Charlene Waymire said...

You know - we had lunch issues on our first day/week too. Our issue was that "they didn't have time to eat". Bailey said they had about 10 minutes to eat the first day. Another little boy told his mom they had 4 minutes to eat. It did get better as the week went on, but I'm still not 100% satisfied with how much she is eating based on what comes back in her lunch bag.
Don't look at the $20 as lost. Look at it as a backup plan. Although we plan to send lunch every day, we sent money for her account. Just in case. In case we run out of time in the morning. In case she leaves her backpack at daycare or on the bus. Or just in case, she decides she wants to be like the other kids for a day. Does Kent have the "alternative lunch option"? Renton apparently has two options and the "alternative" option looks better than the main (yogurt, bagel, string cheese, etc). Still not 100% great, but more acceptable in my mind.
Sending lots of hugs my dear.

Kari George said...

So, what did the teacher say when you spoke with her? Was she the one who said Mason didn't have good food choices...or another teacher? Does Mason eat in the classroom or in the cafeteria??

You must know that you are an AWESOME mom and do more than everything to be there for your boys (and family for that matter)! I hear you about the kindergarten thing being hard 'cause it is! We've both left our complete comfort of daycare where we knew everyone that interacted with our child(ren)....to now not knowing the process of their day, let alone who interacts with them! OMG...we've taken a giant leap of faith that our children are being cared for the way that we would want them to! That's HUGE!...and it's hard (harder for us than for them, I'm sure). I guarantee that this will get easier as we learn the system and gain more trust in the system!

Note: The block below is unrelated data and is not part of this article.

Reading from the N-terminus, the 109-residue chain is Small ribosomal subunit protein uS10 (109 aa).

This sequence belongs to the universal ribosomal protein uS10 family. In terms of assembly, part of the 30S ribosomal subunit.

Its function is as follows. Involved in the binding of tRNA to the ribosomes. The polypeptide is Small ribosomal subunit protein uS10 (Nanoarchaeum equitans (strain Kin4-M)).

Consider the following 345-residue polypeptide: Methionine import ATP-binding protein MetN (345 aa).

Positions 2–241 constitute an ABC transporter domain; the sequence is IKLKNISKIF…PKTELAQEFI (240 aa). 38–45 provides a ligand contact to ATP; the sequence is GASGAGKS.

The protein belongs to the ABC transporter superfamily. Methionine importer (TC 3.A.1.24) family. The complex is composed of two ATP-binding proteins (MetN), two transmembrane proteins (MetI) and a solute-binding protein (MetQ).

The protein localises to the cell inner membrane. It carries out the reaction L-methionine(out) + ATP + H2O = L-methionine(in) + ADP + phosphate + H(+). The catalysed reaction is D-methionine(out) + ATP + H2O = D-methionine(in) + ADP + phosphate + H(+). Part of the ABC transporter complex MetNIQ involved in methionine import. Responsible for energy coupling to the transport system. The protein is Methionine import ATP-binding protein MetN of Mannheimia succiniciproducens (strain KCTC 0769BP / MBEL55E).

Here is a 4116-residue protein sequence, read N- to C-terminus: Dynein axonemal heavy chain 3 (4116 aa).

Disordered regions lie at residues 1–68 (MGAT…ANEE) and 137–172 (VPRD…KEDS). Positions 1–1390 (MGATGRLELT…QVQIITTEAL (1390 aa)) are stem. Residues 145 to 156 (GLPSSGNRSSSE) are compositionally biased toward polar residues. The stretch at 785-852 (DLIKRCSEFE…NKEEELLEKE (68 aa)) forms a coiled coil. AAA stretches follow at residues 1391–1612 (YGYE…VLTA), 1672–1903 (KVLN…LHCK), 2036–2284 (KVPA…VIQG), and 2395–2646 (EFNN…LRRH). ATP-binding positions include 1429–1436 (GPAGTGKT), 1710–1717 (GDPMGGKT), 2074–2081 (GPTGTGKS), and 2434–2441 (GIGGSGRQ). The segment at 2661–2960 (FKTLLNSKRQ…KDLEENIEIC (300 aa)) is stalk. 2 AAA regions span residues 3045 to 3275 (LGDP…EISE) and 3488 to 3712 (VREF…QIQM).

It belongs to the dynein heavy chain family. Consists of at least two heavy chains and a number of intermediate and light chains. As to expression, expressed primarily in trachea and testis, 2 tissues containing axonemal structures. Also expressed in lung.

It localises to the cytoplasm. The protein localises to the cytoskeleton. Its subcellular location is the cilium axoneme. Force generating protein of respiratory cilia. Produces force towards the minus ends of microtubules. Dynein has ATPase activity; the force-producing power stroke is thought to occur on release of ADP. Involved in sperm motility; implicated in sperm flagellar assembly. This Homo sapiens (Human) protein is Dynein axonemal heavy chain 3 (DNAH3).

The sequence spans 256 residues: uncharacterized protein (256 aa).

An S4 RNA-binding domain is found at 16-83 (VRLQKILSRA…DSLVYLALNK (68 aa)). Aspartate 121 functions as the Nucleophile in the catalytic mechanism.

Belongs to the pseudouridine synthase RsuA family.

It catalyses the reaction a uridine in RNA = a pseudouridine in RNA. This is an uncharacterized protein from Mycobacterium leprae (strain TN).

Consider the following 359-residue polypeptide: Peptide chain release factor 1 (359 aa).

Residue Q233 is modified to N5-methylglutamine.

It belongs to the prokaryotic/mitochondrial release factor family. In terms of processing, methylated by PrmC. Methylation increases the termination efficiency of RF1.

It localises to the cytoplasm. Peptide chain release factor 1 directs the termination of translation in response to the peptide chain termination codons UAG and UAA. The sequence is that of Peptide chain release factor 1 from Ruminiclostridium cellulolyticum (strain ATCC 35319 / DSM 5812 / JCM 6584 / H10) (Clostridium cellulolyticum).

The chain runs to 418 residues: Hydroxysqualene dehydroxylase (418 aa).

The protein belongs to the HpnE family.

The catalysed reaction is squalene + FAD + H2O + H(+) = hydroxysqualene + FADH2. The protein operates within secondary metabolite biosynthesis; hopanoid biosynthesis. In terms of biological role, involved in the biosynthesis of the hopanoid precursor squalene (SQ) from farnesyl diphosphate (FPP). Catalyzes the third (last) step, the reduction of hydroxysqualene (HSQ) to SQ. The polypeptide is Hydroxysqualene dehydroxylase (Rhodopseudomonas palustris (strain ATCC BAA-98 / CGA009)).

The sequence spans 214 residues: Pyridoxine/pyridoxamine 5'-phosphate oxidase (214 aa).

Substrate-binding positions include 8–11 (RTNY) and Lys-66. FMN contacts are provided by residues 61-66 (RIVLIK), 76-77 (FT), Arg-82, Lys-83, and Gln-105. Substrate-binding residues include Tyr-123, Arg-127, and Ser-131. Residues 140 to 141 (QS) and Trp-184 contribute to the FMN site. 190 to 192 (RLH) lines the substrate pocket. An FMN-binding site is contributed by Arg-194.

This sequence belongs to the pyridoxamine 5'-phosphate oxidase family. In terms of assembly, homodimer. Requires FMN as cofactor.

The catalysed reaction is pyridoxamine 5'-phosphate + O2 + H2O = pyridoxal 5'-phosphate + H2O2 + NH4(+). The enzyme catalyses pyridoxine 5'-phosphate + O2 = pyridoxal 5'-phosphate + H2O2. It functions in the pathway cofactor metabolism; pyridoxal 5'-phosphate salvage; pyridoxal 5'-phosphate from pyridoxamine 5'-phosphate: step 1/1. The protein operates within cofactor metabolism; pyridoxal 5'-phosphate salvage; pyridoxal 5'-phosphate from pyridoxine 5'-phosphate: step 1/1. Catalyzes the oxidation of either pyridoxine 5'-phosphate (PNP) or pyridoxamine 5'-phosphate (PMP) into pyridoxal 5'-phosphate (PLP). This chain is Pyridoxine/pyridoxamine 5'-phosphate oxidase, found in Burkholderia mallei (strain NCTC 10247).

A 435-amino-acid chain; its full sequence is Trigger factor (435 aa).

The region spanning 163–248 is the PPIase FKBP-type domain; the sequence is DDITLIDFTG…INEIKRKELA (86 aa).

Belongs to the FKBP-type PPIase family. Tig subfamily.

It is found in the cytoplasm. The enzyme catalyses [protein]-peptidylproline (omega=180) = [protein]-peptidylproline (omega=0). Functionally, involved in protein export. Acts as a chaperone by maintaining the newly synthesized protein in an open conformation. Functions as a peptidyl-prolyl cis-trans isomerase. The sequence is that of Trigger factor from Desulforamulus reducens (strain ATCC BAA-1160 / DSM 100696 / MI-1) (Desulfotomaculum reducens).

Sending you my love! Now go get some sleep!

Jill said...

OK - WTF?? Since when do they have lunch police making sure they have healthy lunches? And what did you give him? A Ding Dong and some Cheetos? Did Mason forget to bring his lunch with him or something? Or did they really say he couldn't eat his own food? I'm so confused. I've never heard of such a thing. But bottom line here - you are keeping us all in the dark. What did you pack for him??

Anonymous said...

Can't believe Mason's off to kindergarten! It seems like I was just welcoming that beautiful boy into my Threes class. Can't believe the insanity re: the whole lunch thing! I know you and I've seen Mason's lunches! If they said this about the lunch you packed, it's a good thing they've never seen mine! I continue to pray for you and for your beautiful family.
Much love,
Susan

Laurie said...

Clearly the Kent School District had no idea who they were dealing with! (And who doesn't have bumps during the first few days of Kindergarten? I remember Duncan (now in 5th) not being able to settle down and eat because it was the first time in his little life that he was having lunch away from home on a daily basis. And being a slow eater, 20 minutes just wasn't going to cut it. Oy.) You handled the situation beautifully, my dear. I would've flown in on my broom and caused a lot of carnage, but not you. :) Your method is much more effective.
Big hug to you!
Laurie

Karen said...

I still contend you should send him in with a Mountain Dew, a bag of Doritos, and a Milky Way. I'm pretty sure that was not uncommon in Burien when we were kids.

The Bathery Electrolysis & Skincare said...

So whatever happened with Mason and the lunch issue? Have you had any further problems? Jim was PISSED when I told him your story. He said you should "Get Jessie" on the lunch Nazis! Sending you lots of love! ~Cassandra